In March, it became clear that Congress was exploring whether the NFL improperly tried to influence the selection by the National Institutes for Health of a researcher to direct a study regarding the detection of Chronic Traumatic Encephalopathy in living patients. The verdict is now in.
Via ESPN.com, the House Committee on Energy and Commerce has found in a 91-page report that the league did indeed attempt to exert undue influence over the process.
“In this instance, our investigation has shown that while the NFL had been publicly proclaiming its role as funder and accelerator of important research, it was privately attempting to influence that research,” the report states, via ESPN.com.
After the league tried unsuccessfully to steer the study away from Robert Stern, the league reneged on a $16 million gift to the NIH. Taxpayers instead bore the cost, and the report concludes that the league was warned that its decision to not follow through on its $16 million commitment would result in public money being used instead.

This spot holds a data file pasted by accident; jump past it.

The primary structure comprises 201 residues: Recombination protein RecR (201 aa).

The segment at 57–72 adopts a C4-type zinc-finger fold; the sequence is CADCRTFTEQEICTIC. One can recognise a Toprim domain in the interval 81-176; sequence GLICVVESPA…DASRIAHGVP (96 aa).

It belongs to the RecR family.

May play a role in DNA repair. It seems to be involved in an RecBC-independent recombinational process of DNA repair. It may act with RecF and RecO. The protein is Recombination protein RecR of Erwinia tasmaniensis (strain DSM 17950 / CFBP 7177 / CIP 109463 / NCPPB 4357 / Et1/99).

At a time when plenty has been said about the NFL’s efforts to protect the integrity of the game, the term “integrity” has made an appearance in this context.
“Once you get anybody who’s heavily involved with the NFL trying to influence what kind of research takes place, you break that chain that guarantees the integrity, and that’s what I think is so crucial here,” U.S. Rep. Frank Pauline (pictured) told ESPN.com. “Fortunately, the NIH didn’t take the bait. It shouldn’t be a rigged game. If it is, then people won’t really know whether what we’re finding through this research is accurate.”
The NFL had no comment to ESPN.com, explaining that it had not yet read the report.
Given the scorched-earth response to a controversial New York Times article from earlier this year regarding concussion research and comparisons of Big Shield to Big Tobacco, silence in this context will speak volumes.